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Running LeoFS gateways behind load balancer

Example configuration

Using load balancer (LB) in front of at least two LeoGateways that are operating in S3 or REST mode is always a good idea for production and staging systems; besides distributing the load between multiple gateways, it provides ability to restart and upgrade gateway servers without affecting service. It's likely that any LB that works in HTTP mode can be used in front of LeoGateways (TCP and IP-level LBs are a bad choice for this). Here is example configuration for HAProxy1 (tested on version 1.6) in front of 4 backends (LeoGateways).

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global
    log 127.0.0.1     local0
    log 127.0.0.1     local1 notice
    user haproxy
    group haproxy
    maxconn 90000
    spread-checks 5

defaults
    log     global
    option  dontlognull
    option  redispatch
    option  allbackups
    no option  httpclose
    retries 3
    maxconn 90000
    timeout connect 5000
    timeout check   3000
    timeout client  30000
    timeout server  35000

frontend leofs
    bind    192.168.130.66:8080
    mode    http
    option  httplog
    capture request header Host len 64
    use_backend leofs_backend

backend leofs_backend
    mode    http
    balance roundrobin
    option  httpchk GET /_leofs_adm/ping HTTP/1.1\r\nHost:\ s3.amazonaws.com
    timeout http-keep-alive 4500

    server    gw0 gw0.lan:8081 weight 1 maxconn 10000 check
    server    gw1 gw1.lan:8081 weight 1 maxconn 10000 check
    server    gw2 gw2.lan:8081 weight 1 maxconn 10000 check
    server    gw3 gw3.lan:8081 weight 1 maxconn 10000 check

Health Check URL

One of the important options here is option httpchk, which makes LB check if gateway is working and can connect to storage servers. Problematic gateways (which refuse connection, reply with an error or don't provide reply fast enough, which is controlled by timeout check parameter here) can be automatically disabled / re-enabled this way. The URL for health check is always /_leofs_adm/ping, regardless of gateway mode (S3 or REST). For S3 mode, "Host:" header is required as well (any S3 endpoint can be used there). Similar feature should be activated in configuration of any LB.

Note: Health Check in REST mode

You can't get an object stored at /_leofs_adm/ping as it's shadowed by the Health Check URL so be careful not to put any object at /_leofs_adm/ping in REST mode.

Things to check for production systems

Generally, it's best to use latest version of HAProxy (or, at very least, 1.6). This example is suited (and probably doesn't require much tweaking) for people who just need LB for extra reliability. However, please note that running a high load production system would require tweaking of various timeouts, LB / backend and LB / client connection parameters. Depending on clients and type of load, there is no single perfect solution; it requires tweaking, experimentation and performance measurements (most LBs have internal statistics which can help here), besides, often OS-level tweaking is required as well. Here are some important points both for tweaking this configuration to handle high load and for configuring other load balancers.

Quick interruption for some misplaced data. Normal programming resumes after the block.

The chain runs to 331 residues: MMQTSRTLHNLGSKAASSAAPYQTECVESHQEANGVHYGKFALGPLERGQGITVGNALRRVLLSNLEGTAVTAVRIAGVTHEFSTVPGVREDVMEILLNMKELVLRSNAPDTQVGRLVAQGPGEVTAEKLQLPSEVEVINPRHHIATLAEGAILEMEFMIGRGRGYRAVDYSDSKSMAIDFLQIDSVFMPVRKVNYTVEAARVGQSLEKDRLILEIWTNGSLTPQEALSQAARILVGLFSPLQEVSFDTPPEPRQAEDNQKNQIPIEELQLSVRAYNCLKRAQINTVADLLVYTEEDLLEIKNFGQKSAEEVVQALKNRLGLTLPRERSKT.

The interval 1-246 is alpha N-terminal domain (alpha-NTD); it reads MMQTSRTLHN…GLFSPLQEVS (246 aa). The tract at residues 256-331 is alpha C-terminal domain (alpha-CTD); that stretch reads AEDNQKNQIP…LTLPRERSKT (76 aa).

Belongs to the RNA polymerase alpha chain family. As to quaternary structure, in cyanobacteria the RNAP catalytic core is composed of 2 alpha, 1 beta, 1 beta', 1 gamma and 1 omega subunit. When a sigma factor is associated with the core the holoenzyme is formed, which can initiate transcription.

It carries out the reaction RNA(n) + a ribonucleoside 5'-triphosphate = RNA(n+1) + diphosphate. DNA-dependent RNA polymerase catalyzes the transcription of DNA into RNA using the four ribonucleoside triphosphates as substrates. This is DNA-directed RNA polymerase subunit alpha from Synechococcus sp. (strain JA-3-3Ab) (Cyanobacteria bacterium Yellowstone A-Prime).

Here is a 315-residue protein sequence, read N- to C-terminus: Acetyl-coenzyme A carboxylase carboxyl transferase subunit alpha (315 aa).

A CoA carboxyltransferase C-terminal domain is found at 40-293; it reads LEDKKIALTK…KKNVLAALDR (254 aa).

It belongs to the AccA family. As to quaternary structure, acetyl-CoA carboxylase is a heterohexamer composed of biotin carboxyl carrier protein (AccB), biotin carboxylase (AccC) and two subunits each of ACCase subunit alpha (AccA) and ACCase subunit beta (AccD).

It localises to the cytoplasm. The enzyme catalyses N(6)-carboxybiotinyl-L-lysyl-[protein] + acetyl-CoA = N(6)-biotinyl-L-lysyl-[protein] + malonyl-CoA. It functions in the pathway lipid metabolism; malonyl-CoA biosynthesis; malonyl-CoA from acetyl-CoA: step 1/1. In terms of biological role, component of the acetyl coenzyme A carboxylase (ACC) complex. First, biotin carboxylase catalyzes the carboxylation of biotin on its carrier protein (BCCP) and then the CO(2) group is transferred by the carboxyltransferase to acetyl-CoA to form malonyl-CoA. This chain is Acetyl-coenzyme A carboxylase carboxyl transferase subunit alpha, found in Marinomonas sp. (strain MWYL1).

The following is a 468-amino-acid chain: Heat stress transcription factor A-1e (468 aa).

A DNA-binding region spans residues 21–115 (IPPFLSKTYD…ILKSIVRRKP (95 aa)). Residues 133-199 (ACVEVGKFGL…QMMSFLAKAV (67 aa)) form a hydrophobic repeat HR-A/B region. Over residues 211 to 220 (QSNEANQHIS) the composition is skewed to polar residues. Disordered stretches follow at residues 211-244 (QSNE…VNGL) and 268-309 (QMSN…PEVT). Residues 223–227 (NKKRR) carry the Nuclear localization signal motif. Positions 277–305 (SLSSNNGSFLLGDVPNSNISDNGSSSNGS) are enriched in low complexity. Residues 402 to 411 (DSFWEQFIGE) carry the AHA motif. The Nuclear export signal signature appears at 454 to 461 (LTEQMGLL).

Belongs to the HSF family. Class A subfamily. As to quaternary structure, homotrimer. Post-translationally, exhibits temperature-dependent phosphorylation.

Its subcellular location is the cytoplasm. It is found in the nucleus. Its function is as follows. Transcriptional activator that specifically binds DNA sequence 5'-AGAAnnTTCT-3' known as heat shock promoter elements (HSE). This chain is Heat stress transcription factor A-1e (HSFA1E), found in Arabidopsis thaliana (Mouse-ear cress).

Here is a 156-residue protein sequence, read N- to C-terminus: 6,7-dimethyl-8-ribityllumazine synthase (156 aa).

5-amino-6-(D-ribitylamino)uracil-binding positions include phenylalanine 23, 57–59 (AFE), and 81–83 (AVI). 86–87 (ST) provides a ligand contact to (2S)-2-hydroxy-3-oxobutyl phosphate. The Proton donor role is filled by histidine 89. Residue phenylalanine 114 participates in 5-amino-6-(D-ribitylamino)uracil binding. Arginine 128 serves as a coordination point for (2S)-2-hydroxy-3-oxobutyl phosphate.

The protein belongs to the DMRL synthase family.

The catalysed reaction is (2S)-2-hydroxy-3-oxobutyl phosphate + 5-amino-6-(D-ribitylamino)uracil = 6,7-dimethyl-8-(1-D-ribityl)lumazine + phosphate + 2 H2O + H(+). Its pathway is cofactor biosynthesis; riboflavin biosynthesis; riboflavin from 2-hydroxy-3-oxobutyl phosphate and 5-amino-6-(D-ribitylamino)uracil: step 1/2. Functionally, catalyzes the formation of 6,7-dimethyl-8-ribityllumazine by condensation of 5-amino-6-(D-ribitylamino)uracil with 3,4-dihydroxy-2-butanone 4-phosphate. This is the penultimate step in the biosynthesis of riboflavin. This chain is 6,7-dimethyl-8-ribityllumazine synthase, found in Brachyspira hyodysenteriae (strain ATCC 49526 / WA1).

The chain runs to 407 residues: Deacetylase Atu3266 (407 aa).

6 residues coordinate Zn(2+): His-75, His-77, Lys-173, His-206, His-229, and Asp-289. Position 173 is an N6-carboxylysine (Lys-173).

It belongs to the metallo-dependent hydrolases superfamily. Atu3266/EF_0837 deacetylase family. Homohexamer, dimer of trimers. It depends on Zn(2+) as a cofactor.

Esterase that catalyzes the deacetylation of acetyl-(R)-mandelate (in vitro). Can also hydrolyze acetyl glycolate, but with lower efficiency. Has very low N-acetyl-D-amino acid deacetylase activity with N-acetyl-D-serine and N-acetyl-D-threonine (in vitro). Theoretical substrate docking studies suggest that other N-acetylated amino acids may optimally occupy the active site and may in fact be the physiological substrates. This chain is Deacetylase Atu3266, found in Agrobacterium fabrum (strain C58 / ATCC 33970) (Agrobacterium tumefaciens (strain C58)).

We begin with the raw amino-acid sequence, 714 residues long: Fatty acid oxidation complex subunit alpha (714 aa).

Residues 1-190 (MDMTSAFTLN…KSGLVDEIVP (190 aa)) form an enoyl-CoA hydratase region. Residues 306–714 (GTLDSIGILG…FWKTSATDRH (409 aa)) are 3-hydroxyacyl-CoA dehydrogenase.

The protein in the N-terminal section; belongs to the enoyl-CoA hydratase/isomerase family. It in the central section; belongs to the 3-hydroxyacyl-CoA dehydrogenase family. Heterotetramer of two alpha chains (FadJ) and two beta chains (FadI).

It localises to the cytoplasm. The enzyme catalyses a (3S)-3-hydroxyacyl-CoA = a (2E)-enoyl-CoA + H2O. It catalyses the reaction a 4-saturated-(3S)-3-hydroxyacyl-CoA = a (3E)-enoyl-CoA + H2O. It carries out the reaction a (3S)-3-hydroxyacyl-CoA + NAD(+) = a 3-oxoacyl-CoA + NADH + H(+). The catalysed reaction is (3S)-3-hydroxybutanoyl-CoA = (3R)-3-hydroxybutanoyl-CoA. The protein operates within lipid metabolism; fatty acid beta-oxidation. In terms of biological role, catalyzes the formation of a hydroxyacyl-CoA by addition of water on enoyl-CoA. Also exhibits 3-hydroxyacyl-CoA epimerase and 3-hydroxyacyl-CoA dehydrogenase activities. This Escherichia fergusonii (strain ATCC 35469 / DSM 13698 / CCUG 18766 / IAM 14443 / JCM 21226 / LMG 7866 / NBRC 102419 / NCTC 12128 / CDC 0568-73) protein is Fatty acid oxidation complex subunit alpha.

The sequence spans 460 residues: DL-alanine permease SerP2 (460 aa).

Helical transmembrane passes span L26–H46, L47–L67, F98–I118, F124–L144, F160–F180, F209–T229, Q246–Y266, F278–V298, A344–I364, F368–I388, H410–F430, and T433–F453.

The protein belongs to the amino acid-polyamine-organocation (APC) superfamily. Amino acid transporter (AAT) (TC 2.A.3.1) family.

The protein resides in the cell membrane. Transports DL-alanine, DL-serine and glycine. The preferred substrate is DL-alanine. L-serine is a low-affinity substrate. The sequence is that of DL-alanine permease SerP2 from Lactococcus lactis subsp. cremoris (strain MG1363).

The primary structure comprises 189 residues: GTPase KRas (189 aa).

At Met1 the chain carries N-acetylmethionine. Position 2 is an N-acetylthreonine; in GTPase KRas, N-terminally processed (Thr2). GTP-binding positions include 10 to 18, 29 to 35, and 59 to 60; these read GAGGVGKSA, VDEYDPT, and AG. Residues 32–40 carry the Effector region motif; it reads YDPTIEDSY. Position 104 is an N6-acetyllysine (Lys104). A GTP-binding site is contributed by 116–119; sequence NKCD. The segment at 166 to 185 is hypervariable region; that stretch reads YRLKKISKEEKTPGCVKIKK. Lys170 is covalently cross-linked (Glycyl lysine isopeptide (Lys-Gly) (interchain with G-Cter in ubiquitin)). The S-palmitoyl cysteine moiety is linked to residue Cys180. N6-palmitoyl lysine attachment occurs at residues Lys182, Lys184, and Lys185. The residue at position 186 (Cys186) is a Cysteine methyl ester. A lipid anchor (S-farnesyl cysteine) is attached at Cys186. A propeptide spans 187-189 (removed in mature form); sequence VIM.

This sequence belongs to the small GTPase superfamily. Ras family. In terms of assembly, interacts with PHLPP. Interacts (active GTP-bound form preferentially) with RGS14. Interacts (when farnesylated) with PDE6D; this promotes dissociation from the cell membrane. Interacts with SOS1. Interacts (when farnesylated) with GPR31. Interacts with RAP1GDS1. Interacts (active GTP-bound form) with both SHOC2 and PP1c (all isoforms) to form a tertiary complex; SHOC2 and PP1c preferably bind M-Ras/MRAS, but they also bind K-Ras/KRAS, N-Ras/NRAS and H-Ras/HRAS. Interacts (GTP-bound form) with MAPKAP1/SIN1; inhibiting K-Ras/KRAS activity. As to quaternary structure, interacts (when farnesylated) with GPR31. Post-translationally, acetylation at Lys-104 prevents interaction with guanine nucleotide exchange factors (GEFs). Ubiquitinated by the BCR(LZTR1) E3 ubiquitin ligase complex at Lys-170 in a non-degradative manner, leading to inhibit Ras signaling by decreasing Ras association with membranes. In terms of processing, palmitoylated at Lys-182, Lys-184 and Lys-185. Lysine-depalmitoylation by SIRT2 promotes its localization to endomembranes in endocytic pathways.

Open files limit: each connection uses an open file (socket), and operating system limits amount of open files for processes. Generally, for users of official Linux packages that are running LeoFS v1.3.8 and higher these limits should be increased automatically. For other cases, please consult documentation for your OS / distro on how to properly increase file limits for processes; it's a good idea to set this limit to high value like 65535 for LeoGateway (usually, default is 1024). Open files limit should be raised for LB as well, it should be bigger than maximum allowed amount of connections to all backend servers plus maximum amount of client connections; in case of HAProxy, it must be set higher than number in global maxconn option (e.g. 31000 for this example with maxconn 30000).

Request timeouts: LB can impose a time limit on how fast backend server must give a reply (time before it starts sending HTTP headers). In case of HAProxy, it's timeout server option: when backend takes more time to reply than the time specified there, HAProxy will send "504 Gateway Timeout" to client instead. However, since LeoGateway has its own timeout logic, aborting request like that is a bad idea, since gateway was still busy working on that request. Either LB timeouts or gateway timeouts (or both) should be tweaked and LB server-side timeout should be set bigger than timeouts in leo_gateway.conf (timeout.get and timeout.ls, which are 30 seconds by default). This way, gateway will give its own (503) reply to client when it can't process request due to high load and LB will generate "504 Gateway Timeout" only in special cases like network problem between LB and backend. Since timeouts in leo_gateway.conf are set for internal operation between LeoGateway and LeoStorage, the overall delay between request to gateway and reply might be bigger than that, so timeout in LB configuration should be set appropriately. Also, when requesting a large object, gateway can insert delays between chunks of data up to timeout.get value. Some LBs need to be tweaked to handle these delays without closing the connection (in case of HAProxy, it's timeout tunnel option), though generally it shouldn't be a problem.